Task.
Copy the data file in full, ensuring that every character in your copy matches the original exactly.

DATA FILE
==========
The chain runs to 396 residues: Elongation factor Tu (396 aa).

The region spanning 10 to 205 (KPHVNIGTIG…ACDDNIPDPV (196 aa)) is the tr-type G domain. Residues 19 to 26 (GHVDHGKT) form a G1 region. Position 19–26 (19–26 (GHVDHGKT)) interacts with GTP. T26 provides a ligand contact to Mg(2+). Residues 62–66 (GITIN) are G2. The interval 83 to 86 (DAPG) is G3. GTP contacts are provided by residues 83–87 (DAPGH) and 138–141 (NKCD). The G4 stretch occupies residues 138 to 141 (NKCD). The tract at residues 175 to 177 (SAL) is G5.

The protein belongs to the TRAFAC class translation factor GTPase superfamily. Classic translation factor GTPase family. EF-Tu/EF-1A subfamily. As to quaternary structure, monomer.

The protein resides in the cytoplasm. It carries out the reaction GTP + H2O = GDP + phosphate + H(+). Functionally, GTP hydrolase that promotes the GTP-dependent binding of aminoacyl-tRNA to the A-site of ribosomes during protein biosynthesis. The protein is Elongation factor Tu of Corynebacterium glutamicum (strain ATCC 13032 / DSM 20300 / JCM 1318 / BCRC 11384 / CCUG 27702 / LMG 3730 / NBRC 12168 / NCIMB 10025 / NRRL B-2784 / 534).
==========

The chain runs to 396 residues: Elongation factor Tu (396 aa).

The region spanning 10 to 205 (KPHVNIGTIG…ACDDNIPDPV (196 aa)) is the tr-type G domain. Residues 19 to 26 (GHVDHGKT) form a G1 region. Position 19–26 (19–26 (GHVDHGKT)) interacts with GTP. T26 provides a ligand contact to Mg(2+). Residues 62–66 (GITIN) are G2. The interval 83 to 86 (DAPG) is G3. GTP contacts are provided by residues 83–87 (DAPGH) and 138–141 (NKCD). The G4 stretch occupies residues 138 to 141 (NKCD). The tract at residues 175 to 177 (SAL) is G5.

The protein belongs to the TRAFAC class translation factor GTPase superfamily. Classic translation factor GTPase family. EF-Tu/EF-1A subfamily. As to quaternary structure, monomer.

The protein resides in the cytoplasm. It carries out the reaction GTP + H2O = GDP + phosphate + H(+). Functionally, GTP hydrolase that promotes the GTP-dependent binding of aminoacyl-tRNA to the A-site of ribosomes during protein biosynthesis. The protein is Elongation factor Tu of Corynebacterium glutamicum (strain ATCC 13032 / DSM 20300 / JCM 1318 / BCRC 11384 / CCUG 27702 / LMG 3730 / NBRC 12168 / NCIMB 10025 / NRRL B-2784 / 534).